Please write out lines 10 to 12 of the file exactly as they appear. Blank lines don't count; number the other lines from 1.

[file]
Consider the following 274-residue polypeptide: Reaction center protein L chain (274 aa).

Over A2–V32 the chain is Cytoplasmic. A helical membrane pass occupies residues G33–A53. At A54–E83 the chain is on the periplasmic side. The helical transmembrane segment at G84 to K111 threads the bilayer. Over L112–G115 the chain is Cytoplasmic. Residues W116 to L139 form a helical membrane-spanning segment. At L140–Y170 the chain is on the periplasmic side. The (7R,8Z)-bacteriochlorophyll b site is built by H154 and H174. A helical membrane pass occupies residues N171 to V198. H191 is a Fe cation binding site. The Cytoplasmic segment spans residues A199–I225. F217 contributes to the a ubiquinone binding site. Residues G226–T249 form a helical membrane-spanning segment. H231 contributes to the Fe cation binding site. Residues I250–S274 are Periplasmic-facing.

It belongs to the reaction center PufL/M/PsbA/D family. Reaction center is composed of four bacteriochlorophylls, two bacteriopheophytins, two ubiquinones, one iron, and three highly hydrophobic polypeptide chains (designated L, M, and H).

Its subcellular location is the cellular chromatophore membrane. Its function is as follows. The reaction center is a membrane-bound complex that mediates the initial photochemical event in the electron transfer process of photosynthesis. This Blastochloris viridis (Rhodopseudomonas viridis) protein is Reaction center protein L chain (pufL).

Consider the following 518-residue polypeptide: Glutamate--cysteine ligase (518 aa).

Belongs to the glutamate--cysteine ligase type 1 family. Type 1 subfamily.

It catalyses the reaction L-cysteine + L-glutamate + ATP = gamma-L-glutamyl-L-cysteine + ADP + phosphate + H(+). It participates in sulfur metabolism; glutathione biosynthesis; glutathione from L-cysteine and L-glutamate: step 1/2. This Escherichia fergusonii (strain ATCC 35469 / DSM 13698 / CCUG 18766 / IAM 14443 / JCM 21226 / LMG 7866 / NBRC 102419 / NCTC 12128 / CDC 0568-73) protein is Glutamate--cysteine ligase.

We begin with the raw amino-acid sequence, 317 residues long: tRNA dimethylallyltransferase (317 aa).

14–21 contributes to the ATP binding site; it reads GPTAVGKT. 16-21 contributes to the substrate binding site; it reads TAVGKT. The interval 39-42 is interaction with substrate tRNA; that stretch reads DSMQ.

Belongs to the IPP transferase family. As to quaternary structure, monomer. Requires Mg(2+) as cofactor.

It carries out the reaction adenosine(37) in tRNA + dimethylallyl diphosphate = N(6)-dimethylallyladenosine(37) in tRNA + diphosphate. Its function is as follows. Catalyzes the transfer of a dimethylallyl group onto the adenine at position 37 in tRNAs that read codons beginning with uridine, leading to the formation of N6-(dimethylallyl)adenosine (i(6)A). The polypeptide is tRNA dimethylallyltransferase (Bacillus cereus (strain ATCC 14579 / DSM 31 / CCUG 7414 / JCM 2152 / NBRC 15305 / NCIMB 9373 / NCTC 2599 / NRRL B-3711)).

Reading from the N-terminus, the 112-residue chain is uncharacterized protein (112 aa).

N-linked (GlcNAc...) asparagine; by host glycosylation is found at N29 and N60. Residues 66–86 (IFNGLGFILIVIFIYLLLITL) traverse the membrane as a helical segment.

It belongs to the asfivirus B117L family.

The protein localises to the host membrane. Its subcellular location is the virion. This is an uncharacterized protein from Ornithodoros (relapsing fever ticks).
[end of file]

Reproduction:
Belongs to the IPP transferase family. As to quaternary structure, monomer. Requires Mg(2+) as cofactor.

It carries out the reaction adenosine(37) in tRNA + dimethylallyl diphosphate = N(6)-dimethylallyladenosine(37) in tRNA + diphosphate. Its function is as follows. Catalyzes the transfer of a dimethylallyl group onto the adenine at position 37 in tRNAs that read codons beginning with uridine, leading to the formation of N6-(dimethylallyl)adenosine (i(6)A). The polypeptide is tRNA dimethylallyltransferase (Bacillus cereus (strain ATCC 14579 / DSM 31 / CCUG 7414 / JCM 2152 / NBRC 15305 / NCIMB 9373 / NCTC 2599 / NRRL B-3711)).

Reading from the N-terminus, the 112-residue chain is uncharacterized protein (112 aa).